They live around lakes, which can be either salt water or alkaline. Most flamingos don’t migrate, although they will fly shorter distances. They do this to find food, or if there are changes in the water levels or climate in their normal breeding areas.
What Do Flamingos Eat in the Wild?
Flamingos have a very peculiar way of eating.
First of all, they wade out into the water, keeping their balance on their webbed feet. Some species then use their feet to stir up the sediment at the bottom of the lake. This sediment often contains organisms that make a tasty lunch.
Then they stick their beaks into the water upside down. In this unlikely position, they suck water into their mouths. They then pump it back out along the edges of their curved beaks. This action filters out small crustaceans and algae, which the flamingo then swallows.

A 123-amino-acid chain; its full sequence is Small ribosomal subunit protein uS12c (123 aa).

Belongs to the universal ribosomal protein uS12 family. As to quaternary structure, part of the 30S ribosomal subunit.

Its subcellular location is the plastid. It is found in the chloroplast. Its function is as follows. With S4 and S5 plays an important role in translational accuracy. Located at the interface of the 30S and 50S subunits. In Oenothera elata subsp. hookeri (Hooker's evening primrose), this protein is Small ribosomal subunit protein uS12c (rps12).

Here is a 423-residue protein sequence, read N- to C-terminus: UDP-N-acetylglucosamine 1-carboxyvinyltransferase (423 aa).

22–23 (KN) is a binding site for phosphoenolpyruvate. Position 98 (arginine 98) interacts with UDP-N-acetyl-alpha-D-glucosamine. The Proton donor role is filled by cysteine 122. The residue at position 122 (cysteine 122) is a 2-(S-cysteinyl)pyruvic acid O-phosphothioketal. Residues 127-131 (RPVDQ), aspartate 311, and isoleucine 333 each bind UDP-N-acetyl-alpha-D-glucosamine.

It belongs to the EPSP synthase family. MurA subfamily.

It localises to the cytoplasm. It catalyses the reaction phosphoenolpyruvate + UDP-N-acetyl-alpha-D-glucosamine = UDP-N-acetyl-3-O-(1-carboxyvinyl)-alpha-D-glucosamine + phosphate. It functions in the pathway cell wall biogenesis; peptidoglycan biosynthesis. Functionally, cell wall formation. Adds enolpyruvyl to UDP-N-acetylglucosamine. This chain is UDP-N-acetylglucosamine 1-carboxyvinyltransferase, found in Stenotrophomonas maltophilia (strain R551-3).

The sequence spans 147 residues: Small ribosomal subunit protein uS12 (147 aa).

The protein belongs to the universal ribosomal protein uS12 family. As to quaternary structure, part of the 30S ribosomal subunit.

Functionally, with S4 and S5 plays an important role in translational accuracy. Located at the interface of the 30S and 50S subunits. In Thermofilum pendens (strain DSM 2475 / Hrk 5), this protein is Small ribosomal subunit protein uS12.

You can see a Caribbean flamingo feeding in this YouTube video from the BBC.
Baby flamingos, known as chicks, however, have straight bills. That means they can’t feed in the same way as the adults.
The parents handle this by producing milk – but not in the same way as mammals. Flamingos make their milk in their throats. It’s known as “crop milk”, crop being another word for throat. They then dribble it out of their mouths for their young.
Let’s take a look in more detail at what flamingos eat.
- Milk – let’s start with the chicks. We’ve already seen that they drink milk, but this milk is bright red. It’s this color that over time turns the plumage of the young birds from gray to pink.
At the same time, the process of making the milk leaves the parents looking increasingly drab. That washed out feeling will be familiar to many human parents too!